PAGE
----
In comments on the Jaboulet post, "Anonymous" and I discussed the merits of buying wines from the 2007 vintage in Chateauneuf du Pape. By every indication, the vintage is going to produce some spectacular wines. Great wines usually come from great vintages, and there will undoubtedly be some wines from this vintage that will be highly sought after in two or three decades--wines comparable to the 1989 and 1990 Beaucastel, the 1990 Pegau and the 1998 Vieux Donjon. If owning wines like these is a high priority for you, then you should indeed buy at least a few 2007 Chateauneufs.
On the other hand, there are price issues that should be taken into consideration. Prices for Southern Rhone wines are at an all-time high, and production from this area is much higher than from Burgundy or Bordeaux. Look at auction prices at winbid.com or consignment prices at hdhwine.com, and you'll see many very good older Chateauneufs at reasonable prices--1995 Fortia for $35, 1995 Clos des Pape for $40, 1998 Pierre Usseglio for $35, 2000 Vieux Donjon for $40 (all at HDH). These are very good wines that should be drinking well over the next 10 to 15 years. Before shelling out $65 to $100 for a 2007 that MIGHT develop into a great wine over that same period, you should at least consider some of these older wines.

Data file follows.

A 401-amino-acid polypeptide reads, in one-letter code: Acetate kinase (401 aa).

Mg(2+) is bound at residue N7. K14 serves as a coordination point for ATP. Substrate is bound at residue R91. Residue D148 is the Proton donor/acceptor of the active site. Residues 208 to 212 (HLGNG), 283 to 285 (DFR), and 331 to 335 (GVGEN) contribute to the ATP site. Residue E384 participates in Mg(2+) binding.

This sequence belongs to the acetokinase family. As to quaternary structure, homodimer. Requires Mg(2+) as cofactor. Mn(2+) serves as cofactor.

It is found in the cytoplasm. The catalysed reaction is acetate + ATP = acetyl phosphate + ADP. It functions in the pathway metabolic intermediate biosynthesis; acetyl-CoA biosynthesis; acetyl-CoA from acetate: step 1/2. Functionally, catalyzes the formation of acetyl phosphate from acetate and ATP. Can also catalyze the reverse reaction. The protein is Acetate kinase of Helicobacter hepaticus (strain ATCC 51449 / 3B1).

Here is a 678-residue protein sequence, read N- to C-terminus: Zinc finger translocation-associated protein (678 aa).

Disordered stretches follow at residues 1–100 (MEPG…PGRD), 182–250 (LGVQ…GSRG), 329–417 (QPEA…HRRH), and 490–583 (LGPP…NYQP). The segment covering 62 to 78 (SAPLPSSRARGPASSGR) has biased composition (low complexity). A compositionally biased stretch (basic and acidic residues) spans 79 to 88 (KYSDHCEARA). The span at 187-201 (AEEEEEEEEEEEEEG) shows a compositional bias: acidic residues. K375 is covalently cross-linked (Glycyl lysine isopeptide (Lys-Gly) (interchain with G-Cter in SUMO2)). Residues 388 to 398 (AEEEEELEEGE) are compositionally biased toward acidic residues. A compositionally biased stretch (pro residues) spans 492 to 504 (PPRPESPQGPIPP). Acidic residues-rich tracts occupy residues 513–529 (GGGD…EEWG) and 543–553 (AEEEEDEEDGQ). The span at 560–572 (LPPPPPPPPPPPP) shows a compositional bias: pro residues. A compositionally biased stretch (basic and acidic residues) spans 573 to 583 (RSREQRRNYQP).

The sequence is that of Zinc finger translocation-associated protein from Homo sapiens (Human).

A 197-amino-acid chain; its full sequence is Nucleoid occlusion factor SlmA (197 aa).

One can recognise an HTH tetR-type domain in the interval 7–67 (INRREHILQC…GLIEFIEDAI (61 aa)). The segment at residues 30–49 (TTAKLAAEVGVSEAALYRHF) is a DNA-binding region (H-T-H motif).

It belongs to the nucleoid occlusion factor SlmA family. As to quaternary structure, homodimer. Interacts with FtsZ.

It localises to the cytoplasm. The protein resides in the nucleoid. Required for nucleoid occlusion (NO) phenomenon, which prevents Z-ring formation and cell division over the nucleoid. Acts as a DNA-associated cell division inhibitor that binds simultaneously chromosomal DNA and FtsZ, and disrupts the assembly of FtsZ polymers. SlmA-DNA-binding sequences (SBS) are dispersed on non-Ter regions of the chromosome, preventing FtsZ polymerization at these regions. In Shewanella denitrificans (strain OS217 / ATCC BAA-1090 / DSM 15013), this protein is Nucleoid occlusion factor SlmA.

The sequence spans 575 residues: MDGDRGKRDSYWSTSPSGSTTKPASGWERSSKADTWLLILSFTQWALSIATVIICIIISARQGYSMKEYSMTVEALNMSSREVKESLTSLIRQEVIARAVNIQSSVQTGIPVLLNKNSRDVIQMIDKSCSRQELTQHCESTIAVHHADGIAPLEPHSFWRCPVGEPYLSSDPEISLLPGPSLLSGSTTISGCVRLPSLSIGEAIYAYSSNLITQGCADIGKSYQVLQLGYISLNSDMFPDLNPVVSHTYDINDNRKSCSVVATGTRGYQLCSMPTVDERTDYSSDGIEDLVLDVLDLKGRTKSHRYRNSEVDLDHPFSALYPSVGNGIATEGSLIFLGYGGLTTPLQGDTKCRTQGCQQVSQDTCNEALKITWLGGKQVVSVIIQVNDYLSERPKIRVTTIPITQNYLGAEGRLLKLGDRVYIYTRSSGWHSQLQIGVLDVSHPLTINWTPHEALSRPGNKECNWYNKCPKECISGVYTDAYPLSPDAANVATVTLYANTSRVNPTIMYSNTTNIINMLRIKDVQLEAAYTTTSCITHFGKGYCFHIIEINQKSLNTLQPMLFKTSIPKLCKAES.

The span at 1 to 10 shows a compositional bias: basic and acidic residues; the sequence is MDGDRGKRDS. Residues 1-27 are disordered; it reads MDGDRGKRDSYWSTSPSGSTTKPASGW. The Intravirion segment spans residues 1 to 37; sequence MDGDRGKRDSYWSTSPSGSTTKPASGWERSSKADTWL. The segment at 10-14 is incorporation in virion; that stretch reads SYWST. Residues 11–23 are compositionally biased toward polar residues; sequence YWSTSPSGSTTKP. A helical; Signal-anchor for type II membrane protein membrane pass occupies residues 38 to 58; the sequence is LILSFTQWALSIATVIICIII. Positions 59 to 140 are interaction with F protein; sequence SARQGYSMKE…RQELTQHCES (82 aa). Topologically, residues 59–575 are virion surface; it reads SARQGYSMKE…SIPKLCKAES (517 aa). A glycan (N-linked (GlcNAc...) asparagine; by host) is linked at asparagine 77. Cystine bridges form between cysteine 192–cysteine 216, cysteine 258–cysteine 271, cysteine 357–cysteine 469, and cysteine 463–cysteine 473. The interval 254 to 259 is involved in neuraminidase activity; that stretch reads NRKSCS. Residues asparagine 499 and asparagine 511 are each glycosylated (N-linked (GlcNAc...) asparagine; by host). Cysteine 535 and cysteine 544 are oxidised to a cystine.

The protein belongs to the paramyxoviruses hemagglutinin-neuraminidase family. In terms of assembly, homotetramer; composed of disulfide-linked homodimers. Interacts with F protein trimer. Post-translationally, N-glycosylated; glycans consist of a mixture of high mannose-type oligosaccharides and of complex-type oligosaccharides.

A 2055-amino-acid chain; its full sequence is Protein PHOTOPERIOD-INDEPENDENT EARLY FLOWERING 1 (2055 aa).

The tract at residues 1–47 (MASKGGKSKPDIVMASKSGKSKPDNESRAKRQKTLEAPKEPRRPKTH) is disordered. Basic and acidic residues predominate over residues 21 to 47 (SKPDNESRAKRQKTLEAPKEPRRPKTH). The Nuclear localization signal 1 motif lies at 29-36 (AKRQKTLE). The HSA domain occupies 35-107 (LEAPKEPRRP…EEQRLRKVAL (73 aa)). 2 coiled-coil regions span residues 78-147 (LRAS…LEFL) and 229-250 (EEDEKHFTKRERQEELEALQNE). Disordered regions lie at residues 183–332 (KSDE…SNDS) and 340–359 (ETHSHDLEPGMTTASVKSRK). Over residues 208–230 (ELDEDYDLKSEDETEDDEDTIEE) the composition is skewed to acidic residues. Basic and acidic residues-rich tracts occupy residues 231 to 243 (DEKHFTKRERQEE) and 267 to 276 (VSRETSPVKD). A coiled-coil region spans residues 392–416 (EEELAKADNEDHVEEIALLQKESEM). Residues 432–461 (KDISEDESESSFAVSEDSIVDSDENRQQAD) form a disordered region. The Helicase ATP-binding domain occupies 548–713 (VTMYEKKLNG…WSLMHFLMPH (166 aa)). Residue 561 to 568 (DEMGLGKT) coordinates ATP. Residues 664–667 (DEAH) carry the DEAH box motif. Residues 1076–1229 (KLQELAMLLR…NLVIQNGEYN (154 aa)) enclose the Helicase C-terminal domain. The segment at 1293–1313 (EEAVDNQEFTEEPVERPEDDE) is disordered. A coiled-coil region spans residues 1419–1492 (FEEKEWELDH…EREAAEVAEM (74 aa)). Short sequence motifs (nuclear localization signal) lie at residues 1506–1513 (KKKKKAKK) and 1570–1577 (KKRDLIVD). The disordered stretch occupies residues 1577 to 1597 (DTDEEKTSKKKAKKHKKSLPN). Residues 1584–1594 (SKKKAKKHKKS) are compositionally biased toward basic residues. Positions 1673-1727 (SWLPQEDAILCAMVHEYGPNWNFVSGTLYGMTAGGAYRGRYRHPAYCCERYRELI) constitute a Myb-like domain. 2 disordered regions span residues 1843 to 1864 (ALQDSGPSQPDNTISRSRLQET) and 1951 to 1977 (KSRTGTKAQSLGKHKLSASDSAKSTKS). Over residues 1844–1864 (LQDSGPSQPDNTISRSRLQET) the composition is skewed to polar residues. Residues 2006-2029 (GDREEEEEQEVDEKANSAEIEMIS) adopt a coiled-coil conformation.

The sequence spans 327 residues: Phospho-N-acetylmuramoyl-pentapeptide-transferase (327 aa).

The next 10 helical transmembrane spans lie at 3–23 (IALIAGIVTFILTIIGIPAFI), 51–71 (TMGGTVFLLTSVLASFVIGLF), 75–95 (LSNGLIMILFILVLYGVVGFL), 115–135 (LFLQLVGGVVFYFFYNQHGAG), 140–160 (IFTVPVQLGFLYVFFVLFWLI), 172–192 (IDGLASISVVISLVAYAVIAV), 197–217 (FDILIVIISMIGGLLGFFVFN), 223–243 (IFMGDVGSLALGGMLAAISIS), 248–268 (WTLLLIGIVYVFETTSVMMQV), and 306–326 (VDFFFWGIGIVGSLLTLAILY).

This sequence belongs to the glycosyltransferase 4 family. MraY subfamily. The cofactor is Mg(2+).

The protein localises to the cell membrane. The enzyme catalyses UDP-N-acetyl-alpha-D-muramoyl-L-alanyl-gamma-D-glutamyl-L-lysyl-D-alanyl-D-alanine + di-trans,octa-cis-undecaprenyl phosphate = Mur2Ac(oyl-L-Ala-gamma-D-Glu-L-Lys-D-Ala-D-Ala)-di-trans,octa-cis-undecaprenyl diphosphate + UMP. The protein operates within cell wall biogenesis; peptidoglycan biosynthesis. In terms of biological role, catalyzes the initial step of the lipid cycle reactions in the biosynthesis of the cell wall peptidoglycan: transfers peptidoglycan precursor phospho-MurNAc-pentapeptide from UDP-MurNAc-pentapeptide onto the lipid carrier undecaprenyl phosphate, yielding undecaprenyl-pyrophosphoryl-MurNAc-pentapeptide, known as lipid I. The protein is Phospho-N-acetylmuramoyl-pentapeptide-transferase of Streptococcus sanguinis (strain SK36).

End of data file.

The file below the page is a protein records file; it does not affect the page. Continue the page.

If you're looking for something to drink over the next five years, then you probably should not be spending big money for a bottle of wine. A good Chateauneuf du Pape will taste delicious when it is very young, then will most likely go into somewhat of a shell until age 10 or 12. But what you're paying big money for is the potential that it MAY achieve after that time. Over the next five years, the wines I'd most like to drink come from Cairanne, Vacqueyras, Gigondas, Valreas and Vinsobres. They cost $10 to $20 a bottle, are showing well right now and will get better over the next few years.